Eragon was the third-best-selling children's hardback book of 2003, the second-best-selling paperback of 2005. It placed on the New York Times Children's Books Best Seller list for 121 weeks and was adapted as a feature film of the same name, released on December 15, 2006. Christopher Paolini started reading fantasy books. At the age of 14, as a hobby, he started writing the first novel in a series of four books, but he could not get beyond a few pages because he had "no idea" where he was going, he began reading everything he could about the "art of writing", plotted the whole Inheritance Cycle book series. After a month of planning out the series, he started writing the draft of Eragon by hand, it was finished a year and Paolini began writing the "real" version of the book. After another year of editing, Paolini's parents saw the final manuscript, they saw its potential and decided to publish the book through their small, home-based publishing company, Paolini International. Paolini created the cover art for this edition of Eragon.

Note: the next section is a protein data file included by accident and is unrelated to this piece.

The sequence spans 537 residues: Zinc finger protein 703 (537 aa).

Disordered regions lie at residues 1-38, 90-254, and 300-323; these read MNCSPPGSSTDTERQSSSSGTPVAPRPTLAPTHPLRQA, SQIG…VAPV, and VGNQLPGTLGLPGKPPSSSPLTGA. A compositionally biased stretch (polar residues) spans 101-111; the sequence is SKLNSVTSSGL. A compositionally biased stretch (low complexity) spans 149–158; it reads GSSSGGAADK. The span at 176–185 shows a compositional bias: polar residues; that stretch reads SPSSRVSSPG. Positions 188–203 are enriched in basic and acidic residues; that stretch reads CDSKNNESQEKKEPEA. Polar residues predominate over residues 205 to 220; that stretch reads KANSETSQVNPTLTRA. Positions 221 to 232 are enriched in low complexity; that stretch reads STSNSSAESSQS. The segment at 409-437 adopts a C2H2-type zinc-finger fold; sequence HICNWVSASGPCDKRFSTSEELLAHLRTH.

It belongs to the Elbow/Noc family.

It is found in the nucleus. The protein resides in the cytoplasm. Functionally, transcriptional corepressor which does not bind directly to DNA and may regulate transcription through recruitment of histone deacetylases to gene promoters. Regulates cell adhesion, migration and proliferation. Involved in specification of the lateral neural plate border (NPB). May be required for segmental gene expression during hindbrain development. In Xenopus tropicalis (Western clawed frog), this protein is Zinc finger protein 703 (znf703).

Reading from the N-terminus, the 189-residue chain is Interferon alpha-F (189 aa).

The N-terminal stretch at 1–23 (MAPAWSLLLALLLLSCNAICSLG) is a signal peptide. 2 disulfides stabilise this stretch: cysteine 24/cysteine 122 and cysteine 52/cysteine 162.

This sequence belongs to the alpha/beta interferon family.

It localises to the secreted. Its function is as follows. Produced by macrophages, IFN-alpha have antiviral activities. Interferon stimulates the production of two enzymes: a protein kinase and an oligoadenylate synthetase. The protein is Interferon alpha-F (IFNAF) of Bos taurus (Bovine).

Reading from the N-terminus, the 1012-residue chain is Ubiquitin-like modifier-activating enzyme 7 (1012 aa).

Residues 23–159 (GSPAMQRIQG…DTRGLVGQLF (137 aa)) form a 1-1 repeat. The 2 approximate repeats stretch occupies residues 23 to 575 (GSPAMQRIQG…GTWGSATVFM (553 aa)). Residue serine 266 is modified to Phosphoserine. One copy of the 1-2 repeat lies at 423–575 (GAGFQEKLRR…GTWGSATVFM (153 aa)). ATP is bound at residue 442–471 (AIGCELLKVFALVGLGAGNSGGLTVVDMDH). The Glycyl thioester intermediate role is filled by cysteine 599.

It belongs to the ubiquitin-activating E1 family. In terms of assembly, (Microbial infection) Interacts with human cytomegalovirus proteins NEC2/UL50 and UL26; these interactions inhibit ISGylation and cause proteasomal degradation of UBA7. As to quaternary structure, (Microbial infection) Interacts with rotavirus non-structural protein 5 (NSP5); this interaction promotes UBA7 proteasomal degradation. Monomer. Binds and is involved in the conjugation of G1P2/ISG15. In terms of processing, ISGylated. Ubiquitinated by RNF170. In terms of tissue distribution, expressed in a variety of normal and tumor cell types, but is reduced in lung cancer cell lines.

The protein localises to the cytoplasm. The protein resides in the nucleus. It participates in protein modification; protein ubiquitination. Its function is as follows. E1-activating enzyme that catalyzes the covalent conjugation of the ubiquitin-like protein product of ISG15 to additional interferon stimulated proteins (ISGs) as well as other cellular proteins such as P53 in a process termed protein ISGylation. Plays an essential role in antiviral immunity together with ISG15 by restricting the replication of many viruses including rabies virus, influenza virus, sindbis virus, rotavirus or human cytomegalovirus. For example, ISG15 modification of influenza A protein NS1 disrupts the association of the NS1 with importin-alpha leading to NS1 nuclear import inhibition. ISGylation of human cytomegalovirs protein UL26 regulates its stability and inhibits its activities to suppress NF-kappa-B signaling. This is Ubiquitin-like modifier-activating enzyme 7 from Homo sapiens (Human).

He drew the maps inside the book. Paolini and his family toured across the United States promoting the book, he gave over 135 talks at bookshops and schools, many with Paolini dressed up in a medieval costume. Paolini said he "would stand behind a table in my costume talking all day without a break – and would sell maybe forty books in eight hours if I did well, it was a stressful experience. I couldn't have gone on for much longer." In the summer of 2002, American novelist Carl Hiaasen was on vacation in one of the cities that Paolini gave a talk in. While there, Hiaasen's stepson bought a copy of Eragon that he "immediately loved", he showed it to Hiaasen, who brought the book to the attention of the publishing house Alfred A. Knopf. Michelle Frey, executive editor at Knopf, contacted Paolini and his family to ask if they were interested in having Knopf publish Eragon; the answer was yes, after another round of editing, Knopf published Eragon in August 2003, with a new cover, drawn by John Jude Palencar.